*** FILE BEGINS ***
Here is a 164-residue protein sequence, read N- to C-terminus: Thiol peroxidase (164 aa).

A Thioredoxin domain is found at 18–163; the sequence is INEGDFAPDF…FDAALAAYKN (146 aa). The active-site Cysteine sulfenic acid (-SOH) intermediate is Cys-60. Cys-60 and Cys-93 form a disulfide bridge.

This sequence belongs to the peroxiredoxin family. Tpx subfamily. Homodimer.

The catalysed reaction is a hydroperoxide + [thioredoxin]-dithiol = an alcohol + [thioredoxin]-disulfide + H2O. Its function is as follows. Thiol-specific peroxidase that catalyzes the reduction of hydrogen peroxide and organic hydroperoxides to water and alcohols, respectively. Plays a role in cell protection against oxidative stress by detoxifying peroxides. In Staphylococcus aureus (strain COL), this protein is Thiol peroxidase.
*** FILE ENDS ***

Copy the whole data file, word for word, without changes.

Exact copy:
Here is a 164-residue protein sequence, read N- to C-terminus: Thiol peroxidase (164 aa).

A Thioredoxin domain is found at 18–163; the sequence is INEGDFAPDF…FDAALAAYKN (146 aa). The active-site Cysteine sulfenic acid (-SOH) intermediate is Cys-60. Cys-60 and Cys-93 form a disulfide bridge.

This sequence belongs to the peroxiredoxin family. Tpx subfamily. Homodimer.

The catalysed reaction is a hydroperoxide + [thioredoxin]-dithiol = an alcohol + [thioredoxin]-disulfide + H2O. Its function is as follows. Thiol-specific peroxidase that catalyzes the reduction of hydrogen peroxide and organic hydroperoxides to water and alcohols, respectively. Plays a role in cell protection against oxidative stress by detoxifying peroxides. In Staphylococcus aureus (strain COL), this protein is Thiol peroxidase.